Last month, the BVI launched the incubator fund and the approved fund. These fast and low-cost options for managers wanting to set up a regulated fund are a great addition to the BVI funds industry. It is not surprising that everyone is talking about them. If you have missed this, have a read of my last post. It is taking the internet a bit of time to catch up with the developments in the BVI and I have noticed that much of the general information available on BVI funds is out of date. For anyone thinking of establishing a new fund in the BVI I have set out a brief guide to each of the BVI fund products below. I try to limit the use of acronyms but you will need to know that the funds industry in the BVI is governed by the Securities and Investment Business Act (SIBA) and regulated by the Financial Services Commission (FSC).
An incubator fund will be restricted to having a maximum of 20 investors, each investing no less than $20,000, and a cap on assets under management of the fund of $20,000,000. The incubator fund is aimed at the start-up manager looking to launch quickly (approval is given within two days of submitting a complete application) with low cost, minimal regulatory hurdles and no mandatory functionaries. It can operate as an incubator fund for up to three years. At that point, if the fund has proved to be viable, it will need to convert to a private, professional or approved fund. Alternatively, it can wind up its operations.
The approved fund is aimed at managers requiring a cost efficient fund with light regulation on an ongoing basis. Approved funds have a cap on assets under management of the fund of $100,000,000 and may have no more than 20 investors. Approved funds will have no obligation to appoint functionaries other than an administrator, keeping the third party costs at a minimum. Like the incubator fund, the approved fund benefits from a fast-track, two day approval process.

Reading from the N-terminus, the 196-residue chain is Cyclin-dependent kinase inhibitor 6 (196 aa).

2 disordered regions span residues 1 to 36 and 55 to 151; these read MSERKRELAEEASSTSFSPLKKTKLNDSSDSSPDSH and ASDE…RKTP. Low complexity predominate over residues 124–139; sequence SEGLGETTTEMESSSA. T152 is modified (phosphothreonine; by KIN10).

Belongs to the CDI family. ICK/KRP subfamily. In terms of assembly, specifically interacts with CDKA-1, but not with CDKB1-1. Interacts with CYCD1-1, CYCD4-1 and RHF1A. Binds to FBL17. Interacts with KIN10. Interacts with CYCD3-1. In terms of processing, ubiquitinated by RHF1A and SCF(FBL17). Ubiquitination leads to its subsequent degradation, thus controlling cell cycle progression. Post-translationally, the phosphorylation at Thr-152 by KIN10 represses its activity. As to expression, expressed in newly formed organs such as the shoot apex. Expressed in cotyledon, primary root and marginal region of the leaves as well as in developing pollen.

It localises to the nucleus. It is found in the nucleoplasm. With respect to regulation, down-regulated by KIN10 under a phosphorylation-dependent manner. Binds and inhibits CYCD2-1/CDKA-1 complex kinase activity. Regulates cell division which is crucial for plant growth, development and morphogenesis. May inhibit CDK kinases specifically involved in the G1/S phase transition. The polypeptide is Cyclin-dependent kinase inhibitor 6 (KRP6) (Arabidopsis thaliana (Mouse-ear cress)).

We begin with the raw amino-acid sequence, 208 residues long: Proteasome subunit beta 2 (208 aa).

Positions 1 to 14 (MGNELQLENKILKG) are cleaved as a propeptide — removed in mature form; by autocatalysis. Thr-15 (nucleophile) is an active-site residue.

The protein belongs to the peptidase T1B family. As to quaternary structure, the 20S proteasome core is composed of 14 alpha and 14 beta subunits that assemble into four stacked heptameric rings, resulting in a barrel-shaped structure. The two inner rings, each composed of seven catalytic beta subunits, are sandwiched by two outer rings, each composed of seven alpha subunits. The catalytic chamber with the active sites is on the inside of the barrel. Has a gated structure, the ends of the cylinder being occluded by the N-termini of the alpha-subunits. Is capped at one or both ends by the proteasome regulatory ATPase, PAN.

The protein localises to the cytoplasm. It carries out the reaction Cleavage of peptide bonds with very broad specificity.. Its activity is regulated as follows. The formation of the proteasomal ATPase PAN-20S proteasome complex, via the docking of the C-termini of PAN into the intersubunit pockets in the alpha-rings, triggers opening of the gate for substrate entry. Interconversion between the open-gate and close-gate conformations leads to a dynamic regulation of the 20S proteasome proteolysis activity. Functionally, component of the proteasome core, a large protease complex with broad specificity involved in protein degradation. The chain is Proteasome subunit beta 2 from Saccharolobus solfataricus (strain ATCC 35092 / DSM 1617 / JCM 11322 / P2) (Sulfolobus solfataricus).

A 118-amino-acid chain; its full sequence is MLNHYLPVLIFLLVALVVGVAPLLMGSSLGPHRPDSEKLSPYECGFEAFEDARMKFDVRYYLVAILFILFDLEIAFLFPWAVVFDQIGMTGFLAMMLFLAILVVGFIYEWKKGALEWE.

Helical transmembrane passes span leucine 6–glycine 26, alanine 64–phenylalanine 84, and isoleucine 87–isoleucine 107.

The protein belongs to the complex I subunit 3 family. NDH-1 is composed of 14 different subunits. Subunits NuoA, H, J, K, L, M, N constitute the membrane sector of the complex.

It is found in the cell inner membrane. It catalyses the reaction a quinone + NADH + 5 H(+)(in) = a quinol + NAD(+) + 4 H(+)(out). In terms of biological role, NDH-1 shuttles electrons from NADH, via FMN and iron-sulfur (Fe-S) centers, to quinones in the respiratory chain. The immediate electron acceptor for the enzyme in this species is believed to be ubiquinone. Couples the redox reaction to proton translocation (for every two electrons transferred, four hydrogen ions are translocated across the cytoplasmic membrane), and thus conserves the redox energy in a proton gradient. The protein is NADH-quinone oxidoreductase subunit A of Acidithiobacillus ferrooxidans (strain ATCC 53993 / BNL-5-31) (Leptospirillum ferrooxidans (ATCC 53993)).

Private funds must either have no more than 50 investors or only make invitations to subscribe for or purchase fund interests on a private basis. There is no minimum investment amount per investor, nor any “sophistication” test for each investor. This has traditionally made them popular with start-up managers, allowing a friends and family offering. Unlike the professional fund, private funds must be recognised by the FSC prior to carrying on business.
Professional funds are the most popular category of regulated fund in the BVI. The interests may only be made available to “professional investors” and the minimum initial investment into a professional fund by each investor must not be less than US$100,000 (or the equivalent in another currency). A “professional investor” is a person whose ordinary business involves dealing in the same kind of property as the fund or who has net worth (individually or with their spouse) in excess of US$ 1,000,000 (which can include real estate). A useful advantage to the professional fund is that it may carry on business or manage or administer its affairs for a period of up to 21 days without being recognised under SIBA. Both private and professional funds are required to have two directors (at least one of whom must be an individual) and are required to appoint an investment manager, an administrator, a custodian and an auditor. In certain circumstances, exemptions are available from the requirement to have a custodian, investment manager and/or auditor. They must also keep the FSC appraised of the appointment (or removal) of any prime brokers.
Viewed as a retail product, public funds have a higher regulatory burden placed on them. A public fund must be registered with the FSC before it carries on business and must publish a prospectus which complies with SIBA and the Public Funds Code and which must be registered by the FSC. Public funds are required to have two directors, both of whom must be individuals. They are also required to appoint an investment manager, an administrator, a custodian and an auditor approved by the FSC. Only an exemption from requirement to have a custodian is available.
Closed-end funds (where the investor is not able to redeem its interests on demand), are not regulated in the BVI and are commonly used for private equity investments, real estate funds or by start-up managers investing their own money to build a track-record. I find it helps to talk through the options so, whether you are in early discussions or ready to move to the next stage, a friendly funds lawyer at Harneys would be happy to guide you through the process.
The author of this post is no longer with Harneys. For more information on this topic, please reach out to the author listed above.